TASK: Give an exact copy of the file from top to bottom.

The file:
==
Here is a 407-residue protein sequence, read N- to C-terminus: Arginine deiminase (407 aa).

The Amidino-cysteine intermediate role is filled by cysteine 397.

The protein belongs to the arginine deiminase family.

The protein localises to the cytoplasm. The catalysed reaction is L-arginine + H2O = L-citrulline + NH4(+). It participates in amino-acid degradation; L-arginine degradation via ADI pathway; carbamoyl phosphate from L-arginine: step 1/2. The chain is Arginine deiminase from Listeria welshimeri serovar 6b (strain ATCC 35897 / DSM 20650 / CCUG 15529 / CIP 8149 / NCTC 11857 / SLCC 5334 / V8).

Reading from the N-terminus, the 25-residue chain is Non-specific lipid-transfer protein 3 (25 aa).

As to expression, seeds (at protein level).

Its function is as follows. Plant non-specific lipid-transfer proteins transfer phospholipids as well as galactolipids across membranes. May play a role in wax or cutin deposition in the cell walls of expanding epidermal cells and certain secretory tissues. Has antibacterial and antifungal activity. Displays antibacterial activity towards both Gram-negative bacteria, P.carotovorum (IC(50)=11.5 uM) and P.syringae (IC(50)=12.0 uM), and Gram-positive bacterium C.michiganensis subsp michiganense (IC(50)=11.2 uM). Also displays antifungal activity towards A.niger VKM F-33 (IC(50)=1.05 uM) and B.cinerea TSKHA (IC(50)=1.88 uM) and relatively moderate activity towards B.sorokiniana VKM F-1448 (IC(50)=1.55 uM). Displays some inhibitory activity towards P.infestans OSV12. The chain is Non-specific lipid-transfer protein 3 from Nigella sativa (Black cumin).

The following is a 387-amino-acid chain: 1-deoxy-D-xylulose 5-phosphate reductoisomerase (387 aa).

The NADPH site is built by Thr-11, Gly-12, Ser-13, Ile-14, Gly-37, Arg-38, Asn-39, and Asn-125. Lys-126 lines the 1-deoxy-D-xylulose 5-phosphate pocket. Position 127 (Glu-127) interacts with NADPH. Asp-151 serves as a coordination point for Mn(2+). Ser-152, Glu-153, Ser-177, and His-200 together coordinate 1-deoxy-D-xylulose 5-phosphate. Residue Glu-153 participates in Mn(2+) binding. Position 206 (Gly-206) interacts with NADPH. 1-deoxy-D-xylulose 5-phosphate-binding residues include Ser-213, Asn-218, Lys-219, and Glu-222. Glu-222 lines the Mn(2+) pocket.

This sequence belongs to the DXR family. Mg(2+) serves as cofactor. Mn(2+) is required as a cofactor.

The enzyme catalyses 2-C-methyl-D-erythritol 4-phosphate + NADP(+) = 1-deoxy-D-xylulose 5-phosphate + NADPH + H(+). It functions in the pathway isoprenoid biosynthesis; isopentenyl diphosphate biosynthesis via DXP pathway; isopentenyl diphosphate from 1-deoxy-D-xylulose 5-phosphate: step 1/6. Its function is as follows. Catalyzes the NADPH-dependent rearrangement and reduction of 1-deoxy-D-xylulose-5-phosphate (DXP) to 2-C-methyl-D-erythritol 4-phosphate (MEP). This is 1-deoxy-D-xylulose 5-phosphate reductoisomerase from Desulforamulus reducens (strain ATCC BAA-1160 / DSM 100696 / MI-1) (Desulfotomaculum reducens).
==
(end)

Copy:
Here is a 407-residue protein sequence, read N- to C-terminus: Arginine deiminase (407 aa).

The Amidino-cysteine intermediate role is filled by cysteine 397.

The protein belongs to the arginine deiminase family.

The protein localises to the cytoplasm. The catalysed reaction is L-arginine + H2O = L-citrulline + NH4(+). It participates in amino-acid degradation; L-arginine degradation via ADI pathway; carbamoyl phosphate from L-arginine: step 1/2. The chain is Arginine deiminase from Listeria welshimeri serovar 6b (strain ATCC 35897 / DSM 20650 / CCUG 15529 / CIP 8149 / NCTC 11857 / SLCC 5334 / V8).

Reading from the N-terminus, the 25-residue chain is Non-specific lipid-transfer protein 3 (25 aa).

As to expression, seeds (at protein level).

Its function is as follows. Plant non-specific lipid-transfer proteins transfer phospholipids as well as galactolipids across membranes. May play a role in wax or cutin deposition in the cell walls of expanding epidermal cells and certain secretory tissues. Has antibacterial and antifungal activity. Displays antibacterial activity towards both Gram-negative bacteria, P.carotovorum (IC(50)=11.5 uM) and P.syringae (IC(50)=12.0 uM), and Gram-positive bacterium C.michiganensis subsp michiganense (IC(50)=11.2 uM). Also displays antifungal activity towards A.niger VKM F-33 (IC(50)=1.05 uM) and B.cinerea TSKHA (IC(50)=1.88 uM) and relatively moderate activity towards B.sorokiniana VKM F-1448 (IC(50)=1.55 uM). Displays some inhibitory activity towards P.infestans OSV12. The chain is Non-specific lipid-transfer protein 3 from Nigella sativa (Black cumin).

The following is a 387-amino-acid chain: 1-deoxy-D-xylulose 5-phosphate reductoisomerase (387 aa).

The NADPH site is built by Thr-11, Gly-12, Ser-13, Ile-14, Gly-37, Arg-38, Asn-39, and Asn-125. Lys-126 lines the 1-deoxy-D-xylulose 5-phosphate pocket. Position 127 (Glu-127) interacts with NADPH. Asp-151 serves as a coordination point for Mn(2+). Ser-152, Glu-153, Ser-177, and His-200 together coordinate 1-deoxy-D-xylulose 5-phosphate. Residue Glu-153 participates in Mn(2+) binding. Position 206 (Gly-206) interacts with NADPH. 1-deoxy-D-xylulose 5-phosphate-binding residues include Ser-213, Asn-218, Lys-219, and Glu-222. Glu-222 lines the Mn(2+) pocket.

This sequence belongs to the DXR family. Mg(2+) serves as cofactor. Mn(2+) is required as a cofactor.

The enzyme catalyses 2-C-methyl-D-erythritol 4-phosphate + NADP(+) = 1-deoxy-D-xylulose 5-phosphate + NADPH + H(+). It functions in the pathway isoprenoid biosynthesis; isopentenyl diphosphate biosynthesis via DXP pathway; isopentenyl diphosphate from 1-deoxy-D-xylulose 5-phosphate: step 1/6. Its function is as follows. Catalyzes the NADPH-dependent rearrangement and reduction of 1-deoxy-D-xylulose-5-phosphate (DXP) to 2-C-methyl-D-erythritol 4-phosphate (MEP). This is 1-deoxy-D-xylulose 5-phosphate reductoisomerase from Desulforamulus reducens (strain ATCC BAA-1160 / DSM 100696 / MI-1) (Desulfotomaculum reducens).